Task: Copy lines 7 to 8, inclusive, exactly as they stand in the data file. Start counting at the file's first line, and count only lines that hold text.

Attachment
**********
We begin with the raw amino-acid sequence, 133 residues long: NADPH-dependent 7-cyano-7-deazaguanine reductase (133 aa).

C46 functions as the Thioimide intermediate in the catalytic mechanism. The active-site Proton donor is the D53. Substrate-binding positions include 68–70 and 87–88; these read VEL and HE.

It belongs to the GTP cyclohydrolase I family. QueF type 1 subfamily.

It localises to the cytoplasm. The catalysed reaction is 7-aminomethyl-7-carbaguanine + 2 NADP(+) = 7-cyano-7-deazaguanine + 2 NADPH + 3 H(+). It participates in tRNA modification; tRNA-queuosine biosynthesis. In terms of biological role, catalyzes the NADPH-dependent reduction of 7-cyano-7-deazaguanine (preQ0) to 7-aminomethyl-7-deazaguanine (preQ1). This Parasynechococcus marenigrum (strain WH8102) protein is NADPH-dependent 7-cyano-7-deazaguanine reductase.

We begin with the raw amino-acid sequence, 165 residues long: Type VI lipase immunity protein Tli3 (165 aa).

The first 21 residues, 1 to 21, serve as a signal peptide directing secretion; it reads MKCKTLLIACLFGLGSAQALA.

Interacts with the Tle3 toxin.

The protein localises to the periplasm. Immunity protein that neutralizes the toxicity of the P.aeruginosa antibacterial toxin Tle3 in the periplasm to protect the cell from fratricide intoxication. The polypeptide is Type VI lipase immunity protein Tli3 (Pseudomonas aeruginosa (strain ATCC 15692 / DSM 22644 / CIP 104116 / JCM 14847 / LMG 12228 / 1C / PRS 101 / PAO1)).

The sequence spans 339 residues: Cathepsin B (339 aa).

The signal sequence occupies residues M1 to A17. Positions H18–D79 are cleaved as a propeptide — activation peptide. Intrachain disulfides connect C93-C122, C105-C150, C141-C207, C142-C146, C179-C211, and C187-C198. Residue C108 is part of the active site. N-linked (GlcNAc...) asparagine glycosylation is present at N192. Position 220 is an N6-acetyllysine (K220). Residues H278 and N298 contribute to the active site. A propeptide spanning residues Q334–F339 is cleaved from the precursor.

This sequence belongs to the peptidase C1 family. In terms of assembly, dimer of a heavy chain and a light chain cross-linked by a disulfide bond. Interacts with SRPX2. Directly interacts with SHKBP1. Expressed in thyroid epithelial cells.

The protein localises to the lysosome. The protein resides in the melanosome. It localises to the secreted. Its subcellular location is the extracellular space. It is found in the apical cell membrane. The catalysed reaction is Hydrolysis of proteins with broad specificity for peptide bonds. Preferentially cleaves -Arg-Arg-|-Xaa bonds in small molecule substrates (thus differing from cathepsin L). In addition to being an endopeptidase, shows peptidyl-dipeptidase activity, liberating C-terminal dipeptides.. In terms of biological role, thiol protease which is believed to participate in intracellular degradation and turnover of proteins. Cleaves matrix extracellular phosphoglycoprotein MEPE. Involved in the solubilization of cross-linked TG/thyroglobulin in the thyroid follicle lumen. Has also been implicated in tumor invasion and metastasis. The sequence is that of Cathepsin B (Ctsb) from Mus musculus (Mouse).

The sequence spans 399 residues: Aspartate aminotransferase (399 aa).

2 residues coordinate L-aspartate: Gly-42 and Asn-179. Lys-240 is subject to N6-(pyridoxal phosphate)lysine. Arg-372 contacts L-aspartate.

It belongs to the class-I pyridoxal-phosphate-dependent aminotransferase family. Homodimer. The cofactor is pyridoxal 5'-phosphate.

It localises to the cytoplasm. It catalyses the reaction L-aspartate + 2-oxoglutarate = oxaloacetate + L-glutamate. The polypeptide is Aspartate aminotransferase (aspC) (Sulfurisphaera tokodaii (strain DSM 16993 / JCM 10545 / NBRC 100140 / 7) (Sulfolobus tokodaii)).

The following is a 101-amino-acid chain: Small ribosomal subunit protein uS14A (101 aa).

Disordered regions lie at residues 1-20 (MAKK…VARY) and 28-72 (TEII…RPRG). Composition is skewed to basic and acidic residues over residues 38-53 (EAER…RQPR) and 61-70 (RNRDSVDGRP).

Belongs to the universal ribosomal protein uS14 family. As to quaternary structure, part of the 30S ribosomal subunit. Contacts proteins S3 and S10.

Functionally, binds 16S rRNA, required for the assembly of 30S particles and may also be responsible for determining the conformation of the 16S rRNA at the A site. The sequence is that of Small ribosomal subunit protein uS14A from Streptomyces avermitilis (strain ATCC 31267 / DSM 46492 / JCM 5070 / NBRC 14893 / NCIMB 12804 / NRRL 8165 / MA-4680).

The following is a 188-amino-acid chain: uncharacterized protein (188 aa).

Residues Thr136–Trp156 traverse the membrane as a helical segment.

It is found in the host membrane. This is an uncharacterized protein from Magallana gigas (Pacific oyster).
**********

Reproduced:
Interacts with the Tle3 toxin.

The protein localises to the periplasm. Immunity protein that neutralizes the toxicity of the P.aeruginosa antibacterial toxin Tle3 in the periplasm to protect the cell from fratricide intoxication. The polypeptide is Type VI lipase immunity protein Tli3 (Pseudomonas aeruginosa (strain ATCC 15692 / DSM 22644 / CIP 104116 / JCM 14847 / LMG 12228 / 1C / PRS 101 / PAO1)).